Broken Collarbone (Clavicle Fracture) and Kids

Broken CollarboneWhat are the symptoms of a broken collarbone? Here are the signs of a clavicle fracture in a child. Unfortunately, as of today, we know this first hand.

Well, we were getting pretty close to making it through to teen hood without any broken bones. I thought I would someday get the mom of the year award. My youngest little guy ruined my chances today when it was revealed that he had broken his collarbone.

Apparently, a clavicle fracture is pretty common, especially in children. The collarbone is one of those rare bones that are not covered in muscle, but only skin. It is part of the shoulder and connects the ribcage to the arm. Without the clavicle, your arm would fall off. The collarbone also lies above several important nerves and blood vessels. Fortunately, those nerves and blood vessels usually aren’t damaged when the clavicle is injured.

Clavicle fractures usually occur when the shoulder receives a direct blow, such as in a fall. This is exactly what happened to my son. He was dancing on the hardwood floor and slipped. Babies sometimes have their collarbone broken when they pass through the birth canal.

As the orthopedic doctor explained to me, in young children, there is already a sort of built-in splint on the collarbone, because of the way the bone is growing and new bone is being formed. That makes treating a broken collarbone relatively easy, mostly just rest and restriction from gym, sports and vigorous physical activity for at least two weeks. Sometimes a sling is prescribed. Since the injury can be very painful, Children’s Motrin or Children’s Advil is often recommended.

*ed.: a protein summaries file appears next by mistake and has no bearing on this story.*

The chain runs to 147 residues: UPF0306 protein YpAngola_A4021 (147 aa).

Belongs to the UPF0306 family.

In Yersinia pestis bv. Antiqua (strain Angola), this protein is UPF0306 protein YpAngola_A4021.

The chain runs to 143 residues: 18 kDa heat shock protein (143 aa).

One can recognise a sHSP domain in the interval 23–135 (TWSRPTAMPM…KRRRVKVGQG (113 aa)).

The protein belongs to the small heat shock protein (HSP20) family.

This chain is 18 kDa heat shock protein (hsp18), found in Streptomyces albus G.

If the ends of the collarbone have separated (not common in children outside of sever trauma, such as a car accident), surgery may be needed.

Tell tale symptoms of a fractured collarbone in children include pain and tenderness over the collarbone, pain when being lifted, a sagging shoulder, inability to lift the arm because of pain, and bruising or swelling. After the collarbone heals, you may be able to feel a slight bump where new bone grew over the break.


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About Mary Ann Romans

Mary Ann Romans is a freelance writer, online content manager, wife and mother of three children. She lives in Pennsylvania in the middle of the woods but close enough to Target and Home Depot. The author of many magazine, newspaper and online articles, Mary Ann enjoys writing about almost any subject. "Writing gives me the opportunity to both learn interesting information, and to interact with wonderful people." Mary Ann has written more than 5,000 blogs for since she started back in December 2006. Contact her at maromans AT or visit her personal blog